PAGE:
Tuesday, 18 March 2014
I thank God that I baptized none of you except Crispus and Gaius… 1 Corinthians 1:14
In what seems an unusual statement at first, Paul notes his great thanks to God that he didn’t baptize any of those at Corinth with the exception of a few he will name. He will give the reason in the verses ahead though and we will see that it bears directly on what he has said in the previous three verses concerning divisions and contentions.
If Paul was the one to have baptized all of these people, then those who were instigating the contentions could state that he was setting himself up as some type of figurehead to be more greatly honored or followed. Instead however, he pursued his job without looking for the notoriety that he could have attached to it by being the “chief baptizer” of the flock.
Baptism is one of the most precious and memorable moments in a believer’s life and it certainly is an honor to participate in the baptism of someone. This is why families often gather around, pictures are taken, and special care is often used to decide who will get the honor of conducting the rite. It could be comparable in importance to choosing who will marry a couple or perform a funeral.
Regarding this highly notable honor of conducting baptisms, Paul states that “I baptized none of you except Crispus and Gaius.” Crispus was the ruler of the synagogue in Corinth as is noted in Acts 18:8 –
“Then Crispus, the ruler of the synagogue, believed on the Lord with all his household. And many of the Corinthians, hearing, believed and were baptized.”
This baptism by Paul certainly made sense. As the ruler of the synagogue and a person in a prominent position to convince others of the truth of the gospel, he himself would then be qualified to perform the rite on others. It would make no sense to not baptize him because then who would do so? But once he was baptized, then he could take over this solemn responsibility for the others who chose Christ.
Concerning Gaius, there is a Gaius seen in Acts 19 during a time of trouble in Ephesus. Then, a “Gaius of Derbe” is noted in Acts 20. Paul notes a Gaius in Romans 16:23 also. And finally, there is a Gaius to whom the letter 3 John is written to. The Gaius being referred to by Paul here is certainly the one mentioned in Romans and he may be the one whom John wrote to. He was Paul’s host and so he probably baptized him personally because of the care he had taken for him as his host.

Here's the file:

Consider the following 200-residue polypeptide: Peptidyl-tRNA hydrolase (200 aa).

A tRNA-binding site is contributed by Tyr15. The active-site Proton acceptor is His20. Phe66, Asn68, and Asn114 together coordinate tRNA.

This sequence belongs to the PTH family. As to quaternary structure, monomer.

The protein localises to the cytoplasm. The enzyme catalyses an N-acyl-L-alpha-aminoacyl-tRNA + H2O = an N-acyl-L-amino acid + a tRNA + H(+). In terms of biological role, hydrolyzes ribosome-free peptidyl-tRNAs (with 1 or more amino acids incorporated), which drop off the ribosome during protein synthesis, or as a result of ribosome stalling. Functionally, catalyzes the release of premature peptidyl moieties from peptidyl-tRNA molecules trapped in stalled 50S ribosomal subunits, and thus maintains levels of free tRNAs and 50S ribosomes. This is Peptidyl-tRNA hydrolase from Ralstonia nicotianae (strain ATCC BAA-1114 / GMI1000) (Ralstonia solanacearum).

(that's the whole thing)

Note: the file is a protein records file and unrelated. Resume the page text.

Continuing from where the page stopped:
As a side note to Paul’s statement here, baptism in the New Testament always follows conversion. The doctrine of “infant baptism,” though going back to very early times, is not a scriptural tenet. The claim by adherents to infant baptism is that it is comparable to the Old Testament rite of circumcision. This is a complete misreading of the precept and cannot be so identified with any teaching in the Bible.
Abraham first believed God and then he was given the rite of circumcision for those who followed him. As Abraham is the example of justification by faith, it only follows that those who are justified by faith will receive their external sign after, not before, that justification. Paul’s writings in 1 Corinthians, and his statements even here in the first chapter, fully support the concept of baptism only after faith in Christ.
Life application: In whatever capacity we serve the Lord, as an evangelist, a teacher, a preacher, or whatever, it should be for the honor of the Lord, not to promote self notoriety. Paul is an excellent example to follow in this. He was constantly redirecting those around him to Jesus. In the end, the Lord sees our works and will reward us for them.
Lord, thank You for the many opportunities You place in our path to serve You. Help us to keep our eyes open for these moments and not to let them slip by. Remind us that we have such a short time to walk here and to tell others about You. Let us not look back in regret at missed opportunities to lead others to You while we have the chance. This I pray to Your glory. Amen.